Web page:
[Prometheus][prometheus] is a popular monitoring tool based on time series data. One of the strengths of Prometheus is its deep integration with [Kubernetes][kubernetes]. Kubernetes components provide Prometheus metrics out of the box, and Prometheus’s service discovery integrates well with dynamic deployments in Kubernetes.

There are multiple ways how to set up Prometheus in a Kubernetes cluster. There’s an official [Prometheus Docker image][promdock], so you could use that and create the Kubernetes YAML files from scratch (which according to Joe Beda is [not totally crazy][crazy]). There is also a [helm chart][helmchart]. And there is the [Prometheus Operator][promop], which is built on top of the CoreOS [operator framework][operator].

This blog post shows how to get the [Prometheus Operator][promop] up and running in a Kubernetes cluster set up with [kubeadm][kubeadm]. We use [Ansible][ansible] to automate the deployment.


Author:Fabian Stäber
Tags:Kubernetes, kubeadm, Prometheus

There are a lot of articles that show how to monitor an OpenShift cluster (including the monitoring of Nodes and the underlying hardware) with Prometheus running in the same OpenShift cluster. This article however is based on a different scenario: You are responsible for an application on an OpenShift cluster and want to monitor just this application, but you don’t have any administrative permission on it. The reason for this can be that you are working in a big company where the operation of the OpenShift environment is outsourced or the process to introduce a new monitoring solution takes way too long or the current monitoring solution doesn’t match your requirements and so on.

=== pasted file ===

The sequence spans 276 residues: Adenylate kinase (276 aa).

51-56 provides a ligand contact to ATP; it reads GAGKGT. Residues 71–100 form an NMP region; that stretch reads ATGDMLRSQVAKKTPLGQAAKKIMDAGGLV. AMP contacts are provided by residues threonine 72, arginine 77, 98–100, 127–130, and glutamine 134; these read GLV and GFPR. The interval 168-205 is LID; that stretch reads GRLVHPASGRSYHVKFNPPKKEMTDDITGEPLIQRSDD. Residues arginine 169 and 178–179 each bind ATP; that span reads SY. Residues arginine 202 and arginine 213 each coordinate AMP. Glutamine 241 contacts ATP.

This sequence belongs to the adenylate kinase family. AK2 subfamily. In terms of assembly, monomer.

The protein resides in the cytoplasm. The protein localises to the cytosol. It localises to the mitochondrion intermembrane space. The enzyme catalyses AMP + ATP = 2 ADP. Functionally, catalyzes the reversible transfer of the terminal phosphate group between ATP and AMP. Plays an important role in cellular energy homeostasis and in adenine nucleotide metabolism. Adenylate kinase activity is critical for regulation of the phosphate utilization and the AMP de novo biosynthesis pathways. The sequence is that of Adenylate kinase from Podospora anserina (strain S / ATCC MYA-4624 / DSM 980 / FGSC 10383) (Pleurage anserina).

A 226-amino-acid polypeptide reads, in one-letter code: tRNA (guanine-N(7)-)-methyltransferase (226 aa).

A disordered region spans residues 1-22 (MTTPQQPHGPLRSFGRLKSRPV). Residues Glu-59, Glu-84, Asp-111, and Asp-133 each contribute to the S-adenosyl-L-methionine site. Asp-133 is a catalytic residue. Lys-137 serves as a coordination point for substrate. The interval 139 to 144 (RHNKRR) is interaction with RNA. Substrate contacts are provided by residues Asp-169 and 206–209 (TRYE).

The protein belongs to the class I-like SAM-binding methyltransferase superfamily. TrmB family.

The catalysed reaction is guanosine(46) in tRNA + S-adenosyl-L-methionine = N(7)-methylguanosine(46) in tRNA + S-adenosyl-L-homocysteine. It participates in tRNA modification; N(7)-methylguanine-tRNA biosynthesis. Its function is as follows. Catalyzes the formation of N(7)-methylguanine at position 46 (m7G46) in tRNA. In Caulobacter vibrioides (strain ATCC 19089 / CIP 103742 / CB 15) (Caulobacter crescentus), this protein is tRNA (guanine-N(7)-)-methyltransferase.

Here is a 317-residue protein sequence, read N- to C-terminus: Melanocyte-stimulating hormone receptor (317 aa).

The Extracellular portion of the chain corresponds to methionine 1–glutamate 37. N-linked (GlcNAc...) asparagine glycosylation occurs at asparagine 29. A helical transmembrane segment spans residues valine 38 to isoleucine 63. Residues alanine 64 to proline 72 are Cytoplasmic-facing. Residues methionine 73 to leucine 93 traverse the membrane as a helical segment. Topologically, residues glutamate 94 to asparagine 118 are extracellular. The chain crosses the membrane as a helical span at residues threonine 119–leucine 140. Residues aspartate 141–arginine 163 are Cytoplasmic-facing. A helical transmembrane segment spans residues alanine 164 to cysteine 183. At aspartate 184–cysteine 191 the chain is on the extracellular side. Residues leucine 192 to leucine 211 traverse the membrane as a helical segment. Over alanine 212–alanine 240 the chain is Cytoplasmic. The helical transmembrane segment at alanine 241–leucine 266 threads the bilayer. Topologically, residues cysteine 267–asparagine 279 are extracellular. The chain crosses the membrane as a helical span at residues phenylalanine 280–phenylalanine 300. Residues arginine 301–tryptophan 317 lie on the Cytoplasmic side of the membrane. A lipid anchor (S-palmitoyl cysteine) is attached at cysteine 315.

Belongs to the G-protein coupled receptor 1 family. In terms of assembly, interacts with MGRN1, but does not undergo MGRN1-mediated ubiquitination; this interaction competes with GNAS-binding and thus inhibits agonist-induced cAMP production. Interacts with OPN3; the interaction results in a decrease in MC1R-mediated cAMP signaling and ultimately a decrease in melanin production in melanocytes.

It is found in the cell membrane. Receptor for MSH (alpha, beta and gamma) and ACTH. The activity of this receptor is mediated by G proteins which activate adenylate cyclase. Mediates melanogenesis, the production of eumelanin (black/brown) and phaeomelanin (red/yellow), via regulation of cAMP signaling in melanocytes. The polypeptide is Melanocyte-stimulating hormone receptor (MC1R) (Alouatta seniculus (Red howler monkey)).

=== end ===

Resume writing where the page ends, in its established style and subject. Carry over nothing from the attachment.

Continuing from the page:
In this article I’m going to show you how to setup the monitoring of a demo application in 6 easy steps. The example is built in that manner that it will be easy for you to do the same for your application. A side note: If the OpenShift cluster that you are using will be monitored in the future with a different Prometheus setup, you don’t need to start from scratch. You might need to tweak the configuration of your scraping a bit and you need to move your dashboard to a different Grafana but that should be it.


Author:Olaf Meyer
Tags:openshift, prometheus, grafana

Kurz vor Ende des Jahres sind die Vortragsvideos der OSMC 2016 online verfügbar. Auch dieses Jahr war ich wieder Referent, diesmal mit einem Überblick über die letzten Entwicklungen von OMD, einige Umgebungen, in denen es eingesetzt wird und dem Ausblick auf das, was nach 2016 in die Distribution einfließen könnte.
Dauer des Videos: 60min.

OMD, die Open Monitoring Distribution, bildet heute in vielen Unternehmen das Rückgrat bei der Überwachung unterschiedlichster IT-Komponenten und Services. Für Anfänger ist OMD ein umfassendes Starterpaket, für Consultants eine solide Plattform für individuelle Monitoring-Landschaften. Seit dem Gründungsjahr 2010 wurde OMD kontinuierlich verbessert, mit der OMD-Labs-Edition wurden 2015 moderne Elemente wie InfluxDB und Grafana eingeführt. Das Thema Automatisierung wurde mittlerweile mit Ansible und Coshsh ebenso aufgegriffen. Der Wandel der IT-Welt in Richtung cloud-basierter Services und kurzlebigen Containern stellt eine besondere Herausforderung dar. Der Vortrag zeigt, wie OMD sich dieser in Zukunft stellen wird.

Author:Gerhard Laußer
Tags:OMD, Nagios, Icinga, OSMC, Prometheus

For FOSDEM 2017, there are two DevRooms where ConSol employees are among the organizers.

Accordingly, the two devrooms have combined CfPs, so that you can submit your container cloud talk in just one place. These devrooms are interested in talks about:

  • Monitoring containerized services
  • Automating cloud deployments
  • Developing and administering microservices
  • Container orchestration
  • Continuous Integration & Deployment
  • Prometheus, Kubernetes, Docker, CRIO, etc.
  • New projects and technology
  • Other container and cloud native talks

Submit Talk Proposals by November 26th on our CfP Page:

Author:Gerhard Laußer
Tags:Container, Prometheus, Docker, Fosdem